Document Type : Original Article
Cellular and Molecular Research Center, Medical Basic Sciences Research Institute, Ahvaz Jundishapur University of Medical Sciences, Ahvaz, Iran
Department of Anatomical Sciences, Faculty of Medicine, Ahvaz Jundishapur University of Medical Sciences, Ahvaz, Iran
Objective: The main objective of this study is to determine the myogenic effects of skeletal muscle extracellular matrix, vascular endothelial growth factor and human umbilical vein endothelial cells on adipose-derived stem cells to achieve a 3-dimensional engineered vascular-muscle structure.
Materials and Methods: The present experimental research was designed based on two main groups, i.e. monoculture
of adipose tissue-derived stem cells (ADSCs) and co-culture of ADSCs and human umbilical vein endothelial cells ( HUVECs) in a ratio of 1:1. Skeletal muscle tissue was isolated, decellularized and its surface was electrospun using polycaprolactone/gelatin parallel nanofibers and then matrix topography was evaluated through H&E, trichrome staining and SEM. The expression of MyHC2 gene and tropomyosin protein were examined through real-time reverse transcription polymerase chain reaction (RT-PCR) and immunofluorescence, respectively. Finally, the morphology of mesenchymal and endothelial cells and their relationship with each other and with the engineered scaffold were examined by scanning electron microscopy (SEM).
Results: According to H&E and Masson’s Trichrome staining, muscle tissue was completely decellularized. SEM showed parallel Polycaprolactone (PCL)/gelatin nanofibers with an average diameter of about 300 nm. The immunofluorescence proved that tropomyosin was positive in the ADSCs monoculture and the ADSCs/HUVECs coculture in horse serum (HS) and HS/VEGF groups. There was a significant difference in the expression of the MyHC2 gene between the ADSCs and ADSCs/HUVECs culture groups (P<0.05) and between the 2D and 3D models in HS/ VEGF differentiation groups (P<001). Moreover, a significant increase existed between the HS/VEGF group and other groups in terms of endothelial cells growth and proliferation as well as their relationship with differentiated myoblasts (P<0.05).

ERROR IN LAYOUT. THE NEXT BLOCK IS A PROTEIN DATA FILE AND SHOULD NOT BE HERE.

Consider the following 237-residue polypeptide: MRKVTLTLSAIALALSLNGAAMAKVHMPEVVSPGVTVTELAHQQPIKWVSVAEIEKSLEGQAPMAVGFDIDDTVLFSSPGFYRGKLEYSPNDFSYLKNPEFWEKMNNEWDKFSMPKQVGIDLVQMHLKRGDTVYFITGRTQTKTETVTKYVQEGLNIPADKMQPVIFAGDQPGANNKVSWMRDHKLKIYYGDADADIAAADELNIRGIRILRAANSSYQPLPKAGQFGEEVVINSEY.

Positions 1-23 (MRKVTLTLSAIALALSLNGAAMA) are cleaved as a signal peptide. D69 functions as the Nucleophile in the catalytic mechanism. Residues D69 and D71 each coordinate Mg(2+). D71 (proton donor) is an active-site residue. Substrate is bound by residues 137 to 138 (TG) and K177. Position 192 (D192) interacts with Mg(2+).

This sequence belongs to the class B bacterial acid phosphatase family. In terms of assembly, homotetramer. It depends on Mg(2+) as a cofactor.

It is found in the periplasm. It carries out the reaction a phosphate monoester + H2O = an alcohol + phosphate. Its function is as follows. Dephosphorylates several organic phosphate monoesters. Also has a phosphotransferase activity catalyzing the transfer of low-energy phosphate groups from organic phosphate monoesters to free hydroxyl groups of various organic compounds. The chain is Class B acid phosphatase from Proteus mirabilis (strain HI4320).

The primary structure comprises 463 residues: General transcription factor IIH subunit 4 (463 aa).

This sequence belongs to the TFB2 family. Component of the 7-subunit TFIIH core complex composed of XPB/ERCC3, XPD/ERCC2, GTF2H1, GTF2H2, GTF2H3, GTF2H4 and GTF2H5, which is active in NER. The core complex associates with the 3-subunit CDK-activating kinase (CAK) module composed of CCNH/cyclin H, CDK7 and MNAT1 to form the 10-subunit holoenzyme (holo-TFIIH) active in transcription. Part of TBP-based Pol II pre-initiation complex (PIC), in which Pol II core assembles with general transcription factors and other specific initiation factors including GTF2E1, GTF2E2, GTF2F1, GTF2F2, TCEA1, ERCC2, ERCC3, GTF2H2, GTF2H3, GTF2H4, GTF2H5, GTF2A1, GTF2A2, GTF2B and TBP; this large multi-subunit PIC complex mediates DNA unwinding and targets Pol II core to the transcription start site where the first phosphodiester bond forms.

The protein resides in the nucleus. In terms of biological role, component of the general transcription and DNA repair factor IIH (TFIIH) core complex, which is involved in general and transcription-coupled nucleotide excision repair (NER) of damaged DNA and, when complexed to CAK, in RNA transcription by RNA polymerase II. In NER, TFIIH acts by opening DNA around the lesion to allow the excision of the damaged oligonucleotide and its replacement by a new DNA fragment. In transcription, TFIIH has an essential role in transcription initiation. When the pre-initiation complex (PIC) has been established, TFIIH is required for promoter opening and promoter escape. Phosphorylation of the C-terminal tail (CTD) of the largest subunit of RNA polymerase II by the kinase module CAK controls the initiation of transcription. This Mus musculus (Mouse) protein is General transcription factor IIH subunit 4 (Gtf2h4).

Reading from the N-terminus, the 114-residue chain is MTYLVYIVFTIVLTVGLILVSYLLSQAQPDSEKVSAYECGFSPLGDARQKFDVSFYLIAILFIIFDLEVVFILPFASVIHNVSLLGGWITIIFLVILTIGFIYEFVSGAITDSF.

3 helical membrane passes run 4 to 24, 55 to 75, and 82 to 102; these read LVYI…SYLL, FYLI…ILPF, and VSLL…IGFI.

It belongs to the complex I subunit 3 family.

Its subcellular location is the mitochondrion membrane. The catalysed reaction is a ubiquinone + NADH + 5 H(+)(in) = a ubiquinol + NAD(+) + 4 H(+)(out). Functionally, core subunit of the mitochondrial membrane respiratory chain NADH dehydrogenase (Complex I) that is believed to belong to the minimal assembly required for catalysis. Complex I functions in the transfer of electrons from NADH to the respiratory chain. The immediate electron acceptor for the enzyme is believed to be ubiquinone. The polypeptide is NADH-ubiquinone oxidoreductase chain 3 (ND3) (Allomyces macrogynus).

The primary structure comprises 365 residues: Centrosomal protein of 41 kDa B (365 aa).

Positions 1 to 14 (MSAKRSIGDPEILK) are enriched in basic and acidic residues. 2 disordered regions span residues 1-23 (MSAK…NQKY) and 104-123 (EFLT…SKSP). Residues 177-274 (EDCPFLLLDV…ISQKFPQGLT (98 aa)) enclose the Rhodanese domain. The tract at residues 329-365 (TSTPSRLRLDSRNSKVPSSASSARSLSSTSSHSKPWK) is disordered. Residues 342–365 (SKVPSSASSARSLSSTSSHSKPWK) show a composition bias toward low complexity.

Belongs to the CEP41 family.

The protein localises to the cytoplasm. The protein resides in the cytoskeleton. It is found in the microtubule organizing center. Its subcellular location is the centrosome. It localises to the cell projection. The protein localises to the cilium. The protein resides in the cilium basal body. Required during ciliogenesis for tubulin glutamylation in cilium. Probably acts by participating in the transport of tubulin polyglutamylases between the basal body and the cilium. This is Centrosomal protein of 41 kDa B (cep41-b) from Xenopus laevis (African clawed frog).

Conclusion: Co-culture of ADSCs/HUVECs on the engineered cell-free muscle scaffold and the dual effects of VEGF can lead to formation of a favorable engineered vascular-muscular tissue. These engineered structures can be used as an acceptable tool for tissue implantation in muscle injuries and regeneration, especially in challenging injuries such as volumetric muscle loss, which also require vascular repair.